The first option is to apply the WIDES database. The WIDES actually includes 300 disinfectants for hand-, skin-, surface-, instrument- and linen disinfection. Each disinfectant is specified in terms of application, spectrum of activity and product ingredients. To be incorporated in the WIDES a product has to be independently certificated for claimed efficacy. This guarantees that only properly effective products are listed. Further the selection mode of the WIDES guarantees that only products with comparable type of application and biocidal efficacy can be selected. The selection mode can be used to generate product alternatives by a few mouse clicks (compare Figure 10).      

The second option has to be applied if the benchmarked product is not listed in the WIDES or cannot be integrated due to lacking information. Then the assessor is obliged to search and provide documents which substantiate comparability between the benchmarked product and product alternatives. The ABC categorisation may be used for pre-selection by assigning the H-phrases of ingredients to a category. If ingredients with H-phrases categorised as A are identified the product is not suitable as an alternative.        

Calculating hazardous loads

For calculating hazardous loads the following information is required:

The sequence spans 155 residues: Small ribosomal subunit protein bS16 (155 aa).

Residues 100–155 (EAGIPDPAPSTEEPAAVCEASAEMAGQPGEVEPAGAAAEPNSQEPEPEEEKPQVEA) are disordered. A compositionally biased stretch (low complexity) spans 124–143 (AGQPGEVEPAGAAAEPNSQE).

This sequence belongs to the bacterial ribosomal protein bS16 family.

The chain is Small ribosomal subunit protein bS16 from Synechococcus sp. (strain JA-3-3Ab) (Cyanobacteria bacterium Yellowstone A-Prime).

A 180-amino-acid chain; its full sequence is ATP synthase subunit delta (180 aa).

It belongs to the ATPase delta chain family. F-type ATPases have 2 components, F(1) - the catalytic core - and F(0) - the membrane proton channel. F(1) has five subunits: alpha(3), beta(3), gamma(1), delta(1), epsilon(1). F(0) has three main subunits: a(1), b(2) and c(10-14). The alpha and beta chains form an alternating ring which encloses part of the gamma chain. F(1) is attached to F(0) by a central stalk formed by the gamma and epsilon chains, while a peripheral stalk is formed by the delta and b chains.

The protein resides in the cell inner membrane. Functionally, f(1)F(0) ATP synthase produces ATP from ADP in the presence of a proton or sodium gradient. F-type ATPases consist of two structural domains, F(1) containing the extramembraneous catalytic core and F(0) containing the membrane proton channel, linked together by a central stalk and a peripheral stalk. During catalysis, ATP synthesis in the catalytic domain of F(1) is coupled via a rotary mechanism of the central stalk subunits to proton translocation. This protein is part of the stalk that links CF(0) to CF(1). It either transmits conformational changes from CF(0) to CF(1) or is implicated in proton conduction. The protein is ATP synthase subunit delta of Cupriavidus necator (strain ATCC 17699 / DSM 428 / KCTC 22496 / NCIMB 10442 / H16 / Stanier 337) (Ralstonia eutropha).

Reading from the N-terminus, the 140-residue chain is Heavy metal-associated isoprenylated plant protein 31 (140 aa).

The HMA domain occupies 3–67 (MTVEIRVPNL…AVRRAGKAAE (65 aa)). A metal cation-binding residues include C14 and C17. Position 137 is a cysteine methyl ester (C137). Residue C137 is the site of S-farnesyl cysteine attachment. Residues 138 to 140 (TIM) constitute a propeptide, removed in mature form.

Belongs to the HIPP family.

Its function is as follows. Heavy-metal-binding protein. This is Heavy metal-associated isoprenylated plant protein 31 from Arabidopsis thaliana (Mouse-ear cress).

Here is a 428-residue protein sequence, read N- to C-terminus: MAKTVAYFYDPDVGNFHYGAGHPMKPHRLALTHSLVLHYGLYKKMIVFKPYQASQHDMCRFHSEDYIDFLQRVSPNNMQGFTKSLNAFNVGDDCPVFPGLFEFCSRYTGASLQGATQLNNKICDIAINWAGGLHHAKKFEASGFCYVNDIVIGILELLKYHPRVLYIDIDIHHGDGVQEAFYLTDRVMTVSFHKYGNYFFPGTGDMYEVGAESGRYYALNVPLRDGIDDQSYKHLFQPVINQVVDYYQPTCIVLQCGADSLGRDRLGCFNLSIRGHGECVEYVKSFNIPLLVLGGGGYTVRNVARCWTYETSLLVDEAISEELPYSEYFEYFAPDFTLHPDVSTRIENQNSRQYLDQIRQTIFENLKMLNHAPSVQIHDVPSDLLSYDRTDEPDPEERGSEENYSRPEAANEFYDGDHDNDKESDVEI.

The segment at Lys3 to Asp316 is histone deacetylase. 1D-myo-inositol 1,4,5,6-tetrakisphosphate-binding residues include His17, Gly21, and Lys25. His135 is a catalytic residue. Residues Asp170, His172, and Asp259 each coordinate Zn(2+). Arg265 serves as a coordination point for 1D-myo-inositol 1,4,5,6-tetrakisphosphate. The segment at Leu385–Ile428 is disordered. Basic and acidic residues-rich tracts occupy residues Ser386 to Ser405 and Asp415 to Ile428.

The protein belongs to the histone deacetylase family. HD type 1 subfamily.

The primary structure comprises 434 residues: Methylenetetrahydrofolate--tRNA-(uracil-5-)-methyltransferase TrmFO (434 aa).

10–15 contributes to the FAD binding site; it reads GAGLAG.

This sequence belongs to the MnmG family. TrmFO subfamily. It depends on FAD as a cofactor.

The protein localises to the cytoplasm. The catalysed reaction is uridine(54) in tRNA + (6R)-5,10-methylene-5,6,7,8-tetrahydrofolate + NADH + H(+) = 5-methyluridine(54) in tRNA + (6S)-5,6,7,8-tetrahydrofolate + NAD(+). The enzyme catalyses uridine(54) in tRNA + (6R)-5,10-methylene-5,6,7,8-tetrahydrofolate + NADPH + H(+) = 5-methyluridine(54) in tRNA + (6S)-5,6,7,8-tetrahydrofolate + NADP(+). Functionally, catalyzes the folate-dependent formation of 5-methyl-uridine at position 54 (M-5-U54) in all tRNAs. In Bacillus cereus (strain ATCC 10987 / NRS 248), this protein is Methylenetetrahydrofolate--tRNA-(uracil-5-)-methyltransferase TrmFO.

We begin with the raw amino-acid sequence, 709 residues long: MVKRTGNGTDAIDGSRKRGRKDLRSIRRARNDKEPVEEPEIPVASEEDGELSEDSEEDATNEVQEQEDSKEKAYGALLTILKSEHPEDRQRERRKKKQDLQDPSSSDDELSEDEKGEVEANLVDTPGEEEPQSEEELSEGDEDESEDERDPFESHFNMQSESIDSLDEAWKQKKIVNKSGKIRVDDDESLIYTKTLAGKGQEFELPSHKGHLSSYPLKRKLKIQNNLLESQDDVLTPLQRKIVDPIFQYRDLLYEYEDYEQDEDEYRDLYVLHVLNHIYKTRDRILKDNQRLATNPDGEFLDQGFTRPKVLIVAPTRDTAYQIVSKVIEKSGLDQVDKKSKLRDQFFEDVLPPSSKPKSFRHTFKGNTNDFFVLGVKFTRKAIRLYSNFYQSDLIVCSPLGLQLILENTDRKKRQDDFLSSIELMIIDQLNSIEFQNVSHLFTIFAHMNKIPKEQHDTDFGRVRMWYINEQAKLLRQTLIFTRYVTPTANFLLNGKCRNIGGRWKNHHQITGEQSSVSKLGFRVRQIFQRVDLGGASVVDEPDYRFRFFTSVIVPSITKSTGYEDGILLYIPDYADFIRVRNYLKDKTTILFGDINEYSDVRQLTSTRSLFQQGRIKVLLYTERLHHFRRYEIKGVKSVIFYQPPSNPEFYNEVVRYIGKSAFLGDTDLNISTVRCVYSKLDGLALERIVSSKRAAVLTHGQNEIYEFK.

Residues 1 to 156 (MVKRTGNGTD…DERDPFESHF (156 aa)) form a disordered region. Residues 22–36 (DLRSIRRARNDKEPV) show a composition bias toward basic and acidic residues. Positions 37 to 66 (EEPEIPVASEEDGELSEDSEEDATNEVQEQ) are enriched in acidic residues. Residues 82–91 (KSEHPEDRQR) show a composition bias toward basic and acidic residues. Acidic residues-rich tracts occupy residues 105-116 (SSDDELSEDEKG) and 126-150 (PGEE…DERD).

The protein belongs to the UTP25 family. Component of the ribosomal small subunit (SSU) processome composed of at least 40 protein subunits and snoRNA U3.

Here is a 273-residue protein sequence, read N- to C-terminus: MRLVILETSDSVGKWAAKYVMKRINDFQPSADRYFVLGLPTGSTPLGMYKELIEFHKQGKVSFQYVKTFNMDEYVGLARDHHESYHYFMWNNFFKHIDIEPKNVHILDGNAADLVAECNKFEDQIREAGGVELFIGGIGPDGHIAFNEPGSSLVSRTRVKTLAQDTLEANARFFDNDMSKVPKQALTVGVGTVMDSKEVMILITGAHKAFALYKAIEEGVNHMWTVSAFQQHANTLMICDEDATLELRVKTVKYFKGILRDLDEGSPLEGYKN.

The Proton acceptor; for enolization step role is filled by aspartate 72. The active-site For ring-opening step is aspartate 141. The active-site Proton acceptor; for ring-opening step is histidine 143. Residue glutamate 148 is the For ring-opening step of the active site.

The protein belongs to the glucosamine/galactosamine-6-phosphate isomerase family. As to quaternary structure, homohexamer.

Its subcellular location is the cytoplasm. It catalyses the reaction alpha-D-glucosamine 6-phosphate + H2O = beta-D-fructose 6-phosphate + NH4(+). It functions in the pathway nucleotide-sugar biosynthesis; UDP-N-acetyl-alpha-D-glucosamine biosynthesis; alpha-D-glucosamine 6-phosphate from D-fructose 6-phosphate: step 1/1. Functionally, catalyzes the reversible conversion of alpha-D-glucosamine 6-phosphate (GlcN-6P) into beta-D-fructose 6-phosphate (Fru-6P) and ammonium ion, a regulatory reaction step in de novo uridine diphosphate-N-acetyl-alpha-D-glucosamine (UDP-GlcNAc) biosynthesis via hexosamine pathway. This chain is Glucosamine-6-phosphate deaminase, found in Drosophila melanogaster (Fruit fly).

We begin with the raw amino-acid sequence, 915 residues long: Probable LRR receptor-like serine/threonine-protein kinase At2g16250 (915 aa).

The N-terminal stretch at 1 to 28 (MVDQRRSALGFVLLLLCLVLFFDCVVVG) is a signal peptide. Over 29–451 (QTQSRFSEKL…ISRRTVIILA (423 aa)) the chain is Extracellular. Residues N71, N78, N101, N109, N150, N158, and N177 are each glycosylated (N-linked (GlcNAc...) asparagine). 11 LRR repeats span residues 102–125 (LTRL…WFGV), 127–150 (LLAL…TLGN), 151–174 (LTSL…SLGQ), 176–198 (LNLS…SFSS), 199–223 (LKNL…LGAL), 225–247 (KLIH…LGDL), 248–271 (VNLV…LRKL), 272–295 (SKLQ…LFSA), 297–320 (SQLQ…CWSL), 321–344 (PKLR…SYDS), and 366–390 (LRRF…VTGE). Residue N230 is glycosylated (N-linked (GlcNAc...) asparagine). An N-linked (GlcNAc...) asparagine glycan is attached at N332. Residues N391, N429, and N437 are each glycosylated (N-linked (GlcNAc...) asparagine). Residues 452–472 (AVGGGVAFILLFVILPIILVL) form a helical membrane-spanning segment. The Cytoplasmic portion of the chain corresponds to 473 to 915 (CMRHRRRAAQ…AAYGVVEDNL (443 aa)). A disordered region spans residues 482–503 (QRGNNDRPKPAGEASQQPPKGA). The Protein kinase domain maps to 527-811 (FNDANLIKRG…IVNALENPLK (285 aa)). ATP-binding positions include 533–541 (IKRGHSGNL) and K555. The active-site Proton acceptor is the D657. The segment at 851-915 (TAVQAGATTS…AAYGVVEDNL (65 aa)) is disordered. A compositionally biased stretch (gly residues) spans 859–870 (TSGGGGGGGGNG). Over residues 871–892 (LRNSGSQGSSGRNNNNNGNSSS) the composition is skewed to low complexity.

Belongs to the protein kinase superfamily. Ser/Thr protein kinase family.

Concentration of ingredients: This information is required both for the benchmarked product and product alternatives and can be gathered from the safety data sheet. The information requirement may be limited to ingredients carrying benchmarked hazards.

Density: This information is required both for the benchmarked product and product alternatives and can be gathered from the safety data sheet.

Consumption volume: This information is required only for the benchmarked product. If the consumption volume is not available or unknown a default value of 1000 litres may be applied.

Application concentration (application volume): This information is required both for the benchmarked product and product alternatives. Depending on the type of product there are two ways to consider the application concentration for calculating the application volume:

  • Ready for use product: A ready for use product is not diluted and therefore the application concentration is 100%. In this case the consumption volume equals the application volume.  
  • Concentrate: A concentrate is diluted prior to application. In this case the consumption volume does not equal the application volume. Instead the application volume is calculated as follows: A concentrate applied in 0,5 % and with a consumption volume of 1000 litres results in 200.000 litres application solution. Product alternatives have to be related to this quantity of application solution: To generate 200.000 litres of application solution from a product alternative diluted to 1% 2000 litres of concentrate are needed.